Crocodile Tears

As we enter this new 2011 political arena with Republican vows to repeal or dismantle “ObamaCare,” I need to weigh in on the subject. I am a writer. I record. I am not a nurse, a doctor or anyone who makes their living in health care. I made my living writing about health care for the past 25 years.  I founded two non-profits to try to bring reason to an irrational system.  I challenged the public to build a better health care system and worked with them for seven years to learn what was important to them:

Having done so, I do not suffer fools gladly.

Lacking an idea of their own, detractors use hackneyed scare tactics. ‘Obamacare,’ ‘death panels,’ ‘government run health care.’   These are the same old musty arguments that have plagued health care reform efforts from the get-go starting with by Teddy Roosevelt.

Health care is not a partisan issue. Its costs and inequities don’t depend on which party you are in or vote for.  Anyone can scream labels, but I have seen health care costs take down Republicans, Democrats and Independents, and probably Tea Party members. These costs have taken down small business owners, entrepreneurs, and once profitable business leaders. They are crippling our states.  I have seen health care costs kill business profits and bankrupt individuals; pit labor against management. I have had friends tell me to keep my hands off their health care benefits, only to tell me now that their health care retiree benefits are vanishing. They now ask me what to do.

Our health care system makes patients ATM machines.  That is possibly an overstatement, but it proves the point. No one gets paid in our health care system, with few exceptions, unless a doctor does something to a patient. Diabetic?  No one gets paid unless the doctor sees you, yet nurses could do a lot more by helping with injections or counseling on nutrition. Few financial rewards exist to encourage  physicians to prevent disease.  These issues are some of the key reasons our health care has cost so much for decades.  You could erase the date from the 1932 final report of the Committee on the Costs of Medical Care because the flaws then remain to this day.

Common sense has never been the hallmark of the American Health Care System.  Health care reform has been, and will be again, a malicious, derisive ideological tirade.  It is now called “Obamacare.”  Last time around it was “Hillarycare.”  Detractors now charge we will have “death panels” for end of life care.  We already have these so called ‘death panels.’  They are simply called ‘Living Wills’ and ‘Advance Directives.’

Who benefits from changing current reform provisions?  Who benefits by setting financial limits on your lifetime care? Or banning children with pre-existing conditions from insurance policies?  Or repealing the opportunity of a family to insure their children up to age 26? Who benefits from eliminating wellness screening care for seniors?  It is certainly not we the people.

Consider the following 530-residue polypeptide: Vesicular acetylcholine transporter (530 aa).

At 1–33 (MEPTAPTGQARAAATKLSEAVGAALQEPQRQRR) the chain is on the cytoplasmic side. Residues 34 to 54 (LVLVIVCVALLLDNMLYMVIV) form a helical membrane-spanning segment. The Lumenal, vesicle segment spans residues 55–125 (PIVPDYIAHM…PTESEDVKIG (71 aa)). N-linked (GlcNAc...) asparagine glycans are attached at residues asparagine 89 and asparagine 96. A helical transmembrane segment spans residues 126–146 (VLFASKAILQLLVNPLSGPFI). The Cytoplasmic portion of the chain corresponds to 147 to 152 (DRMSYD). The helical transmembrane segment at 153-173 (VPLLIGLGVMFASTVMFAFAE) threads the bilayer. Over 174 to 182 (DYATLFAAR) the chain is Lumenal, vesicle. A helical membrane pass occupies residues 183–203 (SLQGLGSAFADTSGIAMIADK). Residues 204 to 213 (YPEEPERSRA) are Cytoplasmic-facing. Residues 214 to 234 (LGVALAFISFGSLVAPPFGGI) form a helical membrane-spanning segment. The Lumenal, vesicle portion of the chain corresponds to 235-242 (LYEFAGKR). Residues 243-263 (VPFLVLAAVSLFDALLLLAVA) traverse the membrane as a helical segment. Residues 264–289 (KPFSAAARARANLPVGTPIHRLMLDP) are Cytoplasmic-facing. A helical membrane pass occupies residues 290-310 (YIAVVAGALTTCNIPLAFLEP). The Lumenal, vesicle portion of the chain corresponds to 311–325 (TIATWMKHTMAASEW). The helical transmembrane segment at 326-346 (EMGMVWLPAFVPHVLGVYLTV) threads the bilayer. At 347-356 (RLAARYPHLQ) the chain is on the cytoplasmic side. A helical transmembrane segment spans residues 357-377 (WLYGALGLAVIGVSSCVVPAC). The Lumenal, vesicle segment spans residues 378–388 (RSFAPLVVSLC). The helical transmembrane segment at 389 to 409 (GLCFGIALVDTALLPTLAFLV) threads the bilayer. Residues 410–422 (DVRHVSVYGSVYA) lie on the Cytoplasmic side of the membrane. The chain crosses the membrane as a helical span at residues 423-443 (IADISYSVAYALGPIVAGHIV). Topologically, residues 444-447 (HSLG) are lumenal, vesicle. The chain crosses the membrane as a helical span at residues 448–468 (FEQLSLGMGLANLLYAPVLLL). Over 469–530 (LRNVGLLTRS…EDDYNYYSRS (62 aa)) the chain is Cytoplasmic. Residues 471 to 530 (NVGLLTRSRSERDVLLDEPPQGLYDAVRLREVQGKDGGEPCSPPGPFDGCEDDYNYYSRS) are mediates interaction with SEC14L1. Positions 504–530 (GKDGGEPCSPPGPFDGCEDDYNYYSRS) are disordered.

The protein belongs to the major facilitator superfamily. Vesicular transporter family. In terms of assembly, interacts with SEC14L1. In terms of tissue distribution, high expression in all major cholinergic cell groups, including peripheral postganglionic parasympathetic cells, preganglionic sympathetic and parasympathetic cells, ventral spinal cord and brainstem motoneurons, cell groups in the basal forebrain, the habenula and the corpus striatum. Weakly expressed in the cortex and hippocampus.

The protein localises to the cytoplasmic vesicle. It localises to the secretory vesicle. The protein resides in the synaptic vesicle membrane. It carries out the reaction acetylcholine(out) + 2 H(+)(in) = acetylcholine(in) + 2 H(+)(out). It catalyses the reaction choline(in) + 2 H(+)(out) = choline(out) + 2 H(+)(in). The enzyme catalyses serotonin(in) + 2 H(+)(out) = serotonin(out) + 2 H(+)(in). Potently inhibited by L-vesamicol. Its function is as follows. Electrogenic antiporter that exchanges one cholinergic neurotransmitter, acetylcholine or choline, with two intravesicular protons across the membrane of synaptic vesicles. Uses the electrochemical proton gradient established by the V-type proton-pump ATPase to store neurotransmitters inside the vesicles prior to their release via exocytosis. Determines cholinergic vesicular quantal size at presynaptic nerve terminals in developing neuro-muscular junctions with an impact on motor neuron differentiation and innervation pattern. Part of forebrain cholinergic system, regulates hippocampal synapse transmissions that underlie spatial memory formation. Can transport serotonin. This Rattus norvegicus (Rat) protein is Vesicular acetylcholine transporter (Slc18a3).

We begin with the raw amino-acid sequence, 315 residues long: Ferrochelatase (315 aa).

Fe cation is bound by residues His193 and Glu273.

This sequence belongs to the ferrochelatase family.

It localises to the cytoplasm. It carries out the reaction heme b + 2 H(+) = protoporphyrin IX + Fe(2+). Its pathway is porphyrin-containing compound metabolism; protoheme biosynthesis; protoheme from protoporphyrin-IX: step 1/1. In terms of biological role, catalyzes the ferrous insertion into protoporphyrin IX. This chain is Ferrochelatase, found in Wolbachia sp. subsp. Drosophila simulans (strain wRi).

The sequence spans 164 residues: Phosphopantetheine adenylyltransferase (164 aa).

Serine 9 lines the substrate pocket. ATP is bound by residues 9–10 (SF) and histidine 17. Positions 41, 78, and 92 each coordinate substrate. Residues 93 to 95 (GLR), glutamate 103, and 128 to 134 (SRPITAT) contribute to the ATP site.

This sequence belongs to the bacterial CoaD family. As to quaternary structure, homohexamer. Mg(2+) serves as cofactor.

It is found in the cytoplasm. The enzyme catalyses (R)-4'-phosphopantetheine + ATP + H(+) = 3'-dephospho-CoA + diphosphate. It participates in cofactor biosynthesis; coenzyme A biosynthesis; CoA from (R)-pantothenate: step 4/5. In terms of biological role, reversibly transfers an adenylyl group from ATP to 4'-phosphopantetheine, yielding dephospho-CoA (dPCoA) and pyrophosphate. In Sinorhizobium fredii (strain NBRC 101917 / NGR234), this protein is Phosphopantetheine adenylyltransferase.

While the Republicans call for greater transparency in government, the irony of this new ‘transparency’ regarding legislation, is that current health care reform bill is exempt from those new provisions:   “One of the first House votes on Wednesday will be the enactment of a series of rules changes that Republicans crafted to increase openness in Congress’ proceedings. Despite that, the new majority intends to pass the health care repeal next week without committee hearings or permitting Democrats a chance to seek changes.

“Republicans also have decided to ignore estimates from the Congressional Budget Office that the bill as it originally passed would cut spending by $143 billion over the next decade.” Stephen A. Furst, Associated Press, Jan. 5, 2011.

There is a quote I am fond of:  “There is nothing more terrible than ignorance in action.”  How do we deal with duplicity in action? How can we find a meaningful discussion of our nation’s most intractable problem?  How do can we inject accountability into this mockery of legislation falsely labeled as “in the public interest?”

While we have tears from the new Speaker of the House, they must be in the form of crocodile tears, so named because they are insincere displays that come from an ancient anecdote that crocodiles cry for the victims they are eating.

Kathleen O’Connor, Publisher, The O’ConnorReport, January 7, 2011

About Kathleen

Kathleen O’Connor: 30+ year health care consumer advocate, non-profit executive and author. For more information about Kathleen, please see "About" on the main content bar above.
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